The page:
Programs exist to keep youth off the streetsWritten by Bob Frantz | | firstname.lastname@example.org
Yes, the gang problem that partially fueled the Oct. 15 riots in North Toledo is real, but its presence has absolutely nothing to do with white supremacists, white cops or the White Sox. There are violent groups of dangerous young men, many of them minorities, bringing fear and loathing to the streets of Toledo.
In the past few days, Toledo police have confirmed that a significant number of the rioters arrested were indeed connected to gangs such as the Crips, the Bloods, the Folks, and Stickney 33. I don’t know Stickney 33 from WD-40 or SPF-45, but I do know they’ve been charged with serious crimes ranging from robbery to arson to aggravated rioting and felonious assault of a police officer. I know they’re a menace, and the police are under pressure to shut them down.
Defeating gangs is a dicey proposition for the cops, primarily because of many gangs’ racial composition. When an officer patrols an urban neighborhood late at night and follows a hunch by questioning a group of minorities showing similar colors, he’s charged with profiling. If a crime is actually in progress, and he responds to force with force, he’s accused of brutality. If more black gang members are arrested than white gang members, the cop’s a flat-out racist.
Yes, many tools police have historically been used to fight crime and protect citizens have been taken out of their hands when it comes to gangs, which means police simply cannot fight gang-bangers on their terms. The only chance is for the community to fight them — before they start banging in the first place.
At a community forum on Saturday, an oft-repeated suggestion was floated once again by a church secretary: we need more government-funded programs to give kids something to do.
On its face, the idea is sound: find some activities for the kids to enjoy, and they’ll have less time to hang around with thieves, vandals, dealers and other derelicts who would like nothing more than to lure them into their lifestyle.
Strange thing is, those programs already exist. The City of Toledo is very fortunate to have a fully funded program available to every young person in the city, no matter his race, color or creed. The taxpayers have staffed this program with hundreds of professionals and completely stocked it with enough materials and equipment to run it five days a week, with additional opportunities on weekends.
This program is so expansive, and provides so many opportunities for kids, it’s virtually impossible to understand how a kid can choose the gang lifestyle over it.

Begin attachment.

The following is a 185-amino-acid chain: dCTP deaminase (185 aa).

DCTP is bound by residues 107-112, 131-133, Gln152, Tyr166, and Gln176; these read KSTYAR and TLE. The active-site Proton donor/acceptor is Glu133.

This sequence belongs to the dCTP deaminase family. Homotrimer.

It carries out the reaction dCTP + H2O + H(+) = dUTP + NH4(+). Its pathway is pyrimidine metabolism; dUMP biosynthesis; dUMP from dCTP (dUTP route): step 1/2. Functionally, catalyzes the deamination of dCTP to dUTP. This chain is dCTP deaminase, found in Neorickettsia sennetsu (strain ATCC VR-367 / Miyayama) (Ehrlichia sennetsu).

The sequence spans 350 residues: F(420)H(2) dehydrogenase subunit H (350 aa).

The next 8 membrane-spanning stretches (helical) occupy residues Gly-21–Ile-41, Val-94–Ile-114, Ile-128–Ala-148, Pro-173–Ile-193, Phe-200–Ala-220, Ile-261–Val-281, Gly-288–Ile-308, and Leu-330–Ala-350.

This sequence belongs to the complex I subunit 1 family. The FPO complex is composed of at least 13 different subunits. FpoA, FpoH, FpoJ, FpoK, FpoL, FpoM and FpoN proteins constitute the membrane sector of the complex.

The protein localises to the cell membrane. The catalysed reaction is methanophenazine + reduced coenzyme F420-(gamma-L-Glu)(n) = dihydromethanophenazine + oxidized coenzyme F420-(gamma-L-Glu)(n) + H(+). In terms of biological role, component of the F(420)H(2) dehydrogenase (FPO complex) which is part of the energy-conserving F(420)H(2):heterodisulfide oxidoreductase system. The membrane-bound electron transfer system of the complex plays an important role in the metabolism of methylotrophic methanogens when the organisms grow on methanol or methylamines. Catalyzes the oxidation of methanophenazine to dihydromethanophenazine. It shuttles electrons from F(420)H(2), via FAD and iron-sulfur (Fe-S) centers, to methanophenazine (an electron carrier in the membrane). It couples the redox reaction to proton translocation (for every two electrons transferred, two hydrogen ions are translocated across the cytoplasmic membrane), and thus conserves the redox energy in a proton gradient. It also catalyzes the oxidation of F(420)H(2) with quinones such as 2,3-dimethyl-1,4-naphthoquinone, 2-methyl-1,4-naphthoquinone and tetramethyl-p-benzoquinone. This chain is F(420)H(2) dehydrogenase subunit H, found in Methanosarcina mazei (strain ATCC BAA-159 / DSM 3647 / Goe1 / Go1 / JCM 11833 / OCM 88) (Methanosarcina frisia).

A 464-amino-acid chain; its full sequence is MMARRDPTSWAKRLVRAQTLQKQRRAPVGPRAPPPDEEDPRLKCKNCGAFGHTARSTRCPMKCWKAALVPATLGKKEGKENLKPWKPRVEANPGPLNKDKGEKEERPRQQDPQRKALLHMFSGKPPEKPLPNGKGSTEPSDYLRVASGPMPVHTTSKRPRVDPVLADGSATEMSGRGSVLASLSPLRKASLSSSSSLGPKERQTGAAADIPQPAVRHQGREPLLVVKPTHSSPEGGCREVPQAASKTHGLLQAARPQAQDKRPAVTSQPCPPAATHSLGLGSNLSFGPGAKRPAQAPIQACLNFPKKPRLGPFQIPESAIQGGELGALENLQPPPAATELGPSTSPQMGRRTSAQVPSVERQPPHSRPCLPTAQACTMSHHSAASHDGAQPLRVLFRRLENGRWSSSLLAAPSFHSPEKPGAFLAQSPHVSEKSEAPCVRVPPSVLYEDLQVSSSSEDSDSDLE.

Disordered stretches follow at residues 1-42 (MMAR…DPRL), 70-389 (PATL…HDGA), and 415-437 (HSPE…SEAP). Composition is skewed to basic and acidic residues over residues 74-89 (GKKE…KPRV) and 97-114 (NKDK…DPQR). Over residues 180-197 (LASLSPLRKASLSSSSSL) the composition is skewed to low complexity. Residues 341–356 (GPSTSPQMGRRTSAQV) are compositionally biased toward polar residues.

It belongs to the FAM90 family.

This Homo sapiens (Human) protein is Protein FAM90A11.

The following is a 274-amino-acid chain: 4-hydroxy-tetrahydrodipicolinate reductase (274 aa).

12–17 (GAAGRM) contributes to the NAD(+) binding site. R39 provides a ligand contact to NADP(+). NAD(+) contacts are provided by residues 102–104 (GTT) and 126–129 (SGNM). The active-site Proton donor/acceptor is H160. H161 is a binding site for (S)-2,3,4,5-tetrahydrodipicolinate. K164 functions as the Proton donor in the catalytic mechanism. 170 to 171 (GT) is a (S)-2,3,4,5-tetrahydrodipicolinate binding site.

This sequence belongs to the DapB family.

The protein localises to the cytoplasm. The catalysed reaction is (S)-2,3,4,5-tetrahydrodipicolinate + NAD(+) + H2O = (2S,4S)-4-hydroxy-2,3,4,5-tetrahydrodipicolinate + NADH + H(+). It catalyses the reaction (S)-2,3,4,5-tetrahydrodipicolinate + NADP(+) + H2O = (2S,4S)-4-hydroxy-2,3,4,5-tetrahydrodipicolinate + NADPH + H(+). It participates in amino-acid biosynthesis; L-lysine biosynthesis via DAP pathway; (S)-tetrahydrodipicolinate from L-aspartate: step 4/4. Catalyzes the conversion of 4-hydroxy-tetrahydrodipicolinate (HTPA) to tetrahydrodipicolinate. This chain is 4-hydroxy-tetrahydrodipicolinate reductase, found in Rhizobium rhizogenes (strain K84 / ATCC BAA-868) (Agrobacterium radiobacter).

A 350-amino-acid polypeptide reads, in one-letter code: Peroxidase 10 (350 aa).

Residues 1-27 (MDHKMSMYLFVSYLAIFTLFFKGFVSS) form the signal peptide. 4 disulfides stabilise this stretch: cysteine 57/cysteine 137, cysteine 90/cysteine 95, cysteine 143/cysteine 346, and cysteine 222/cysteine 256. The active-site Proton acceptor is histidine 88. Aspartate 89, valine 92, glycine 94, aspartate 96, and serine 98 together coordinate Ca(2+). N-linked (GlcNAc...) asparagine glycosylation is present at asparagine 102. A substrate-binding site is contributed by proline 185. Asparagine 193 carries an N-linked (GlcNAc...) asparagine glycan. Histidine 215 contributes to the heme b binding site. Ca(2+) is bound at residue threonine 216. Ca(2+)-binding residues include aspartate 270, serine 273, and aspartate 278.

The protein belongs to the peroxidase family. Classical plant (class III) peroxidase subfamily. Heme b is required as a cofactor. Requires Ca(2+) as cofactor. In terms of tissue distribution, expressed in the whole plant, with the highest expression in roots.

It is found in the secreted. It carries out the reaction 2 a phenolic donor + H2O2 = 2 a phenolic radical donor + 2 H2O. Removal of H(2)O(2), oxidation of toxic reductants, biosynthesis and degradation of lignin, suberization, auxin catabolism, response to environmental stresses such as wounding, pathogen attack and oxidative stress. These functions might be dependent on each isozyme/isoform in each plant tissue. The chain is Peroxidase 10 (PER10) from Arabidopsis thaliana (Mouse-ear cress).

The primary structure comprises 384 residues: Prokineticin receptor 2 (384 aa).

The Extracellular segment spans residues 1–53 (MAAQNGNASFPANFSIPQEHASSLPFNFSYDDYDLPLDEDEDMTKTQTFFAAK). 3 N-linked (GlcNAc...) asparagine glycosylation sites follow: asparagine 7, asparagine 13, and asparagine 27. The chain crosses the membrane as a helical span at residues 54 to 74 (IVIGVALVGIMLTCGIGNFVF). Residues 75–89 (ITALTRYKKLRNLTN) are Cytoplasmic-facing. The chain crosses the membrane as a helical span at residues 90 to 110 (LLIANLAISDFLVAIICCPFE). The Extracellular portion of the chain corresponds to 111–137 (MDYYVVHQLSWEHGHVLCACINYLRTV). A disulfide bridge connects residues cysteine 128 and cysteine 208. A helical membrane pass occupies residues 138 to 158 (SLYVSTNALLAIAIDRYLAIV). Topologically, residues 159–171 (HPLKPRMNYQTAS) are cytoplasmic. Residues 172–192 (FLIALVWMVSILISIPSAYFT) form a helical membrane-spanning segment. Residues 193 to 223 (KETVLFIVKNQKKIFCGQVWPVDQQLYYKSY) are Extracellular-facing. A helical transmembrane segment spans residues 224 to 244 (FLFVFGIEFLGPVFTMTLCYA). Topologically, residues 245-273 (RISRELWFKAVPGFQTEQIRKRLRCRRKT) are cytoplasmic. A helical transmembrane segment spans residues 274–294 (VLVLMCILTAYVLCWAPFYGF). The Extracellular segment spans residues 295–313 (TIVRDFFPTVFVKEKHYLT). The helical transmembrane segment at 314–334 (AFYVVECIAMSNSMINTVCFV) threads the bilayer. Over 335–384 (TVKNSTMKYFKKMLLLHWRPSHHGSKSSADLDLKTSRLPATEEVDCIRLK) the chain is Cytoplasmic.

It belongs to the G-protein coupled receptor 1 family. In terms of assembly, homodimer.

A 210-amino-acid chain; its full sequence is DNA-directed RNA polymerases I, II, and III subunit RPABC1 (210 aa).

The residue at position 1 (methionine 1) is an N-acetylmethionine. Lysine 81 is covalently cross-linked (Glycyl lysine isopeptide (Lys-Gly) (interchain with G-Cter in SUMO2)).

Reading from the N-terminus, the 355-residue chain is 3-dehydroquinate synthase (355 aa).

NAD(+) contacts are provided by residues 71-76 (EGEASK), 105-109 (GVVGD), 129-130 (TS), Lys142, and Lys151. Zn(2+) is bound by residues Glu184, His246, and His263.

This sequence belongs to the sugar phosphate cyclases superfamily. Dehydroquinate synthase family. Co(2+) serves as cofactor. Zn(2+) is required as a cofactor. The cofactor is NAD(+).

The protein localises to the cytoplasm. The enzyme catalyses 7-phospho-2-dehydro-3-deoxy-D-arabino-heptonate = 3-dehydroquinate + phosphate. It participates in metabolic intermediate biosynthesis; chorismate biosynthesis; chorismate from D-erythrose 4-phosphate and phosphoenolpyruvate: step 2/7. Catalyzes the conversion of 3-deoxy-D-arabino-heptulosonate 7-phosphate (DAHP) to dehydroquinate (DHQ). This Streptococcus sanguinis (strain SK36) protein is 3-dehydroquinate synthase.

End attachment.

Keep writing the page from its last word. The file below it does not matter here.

It’s called school.
Speakers at the forum blamed the violent behavior on poverty. Being poor makes these kids frustrated, they say, and they don’t see a way out. Here’s a message for them: learning doesn’t cost a damn thing. It’s absolutely free.
So, parents of would-be, and could-be gang-bangers, take note: you want your kids to stay off the street, away from drugs and out of jail? Then drag their butts to school. For nearly seven hours a day they’ll have organized activities, just like the ones the speakers were begging for at Saturday’s forum. They’ll be so busy, they’ll be begging for a break.
And when school’s out? There’s another tremendous publicly funded organization that awaits your child. It’s called a library.
It’s a great place for your kid to go when he’s got time to kill. Inside, he just might find something that opens his eyes to the world of possibilities that exist for him.
Of course, the library has to close some time, and that’s when your kid can head straight to the corner to hang with the other ”victims” of circumstance. Or he can head to a job.
You know — a place to pick up a few bucks his parents may not be able to give him. He could push a broom. Stock a shelf. Mow a lawn. Flip a burger. The opportunities to fill your kid’s time are endless.
No one is holding your child back, Mr. and Mrs. Banger. In fact, the government is giving him numerous free programs to push himself forward, while plenty of other opportunities are waiting to be discovered. It’s a matter of choice — and not just his. Your child’s eyes will remain focused on his plight, until you finally decide to show him the light.
Bob Frantz hosts ”Bob Frantz and the Morning News” each weekday on WSPD 1370 AM. He may be contacted by e-mail at email@example.com.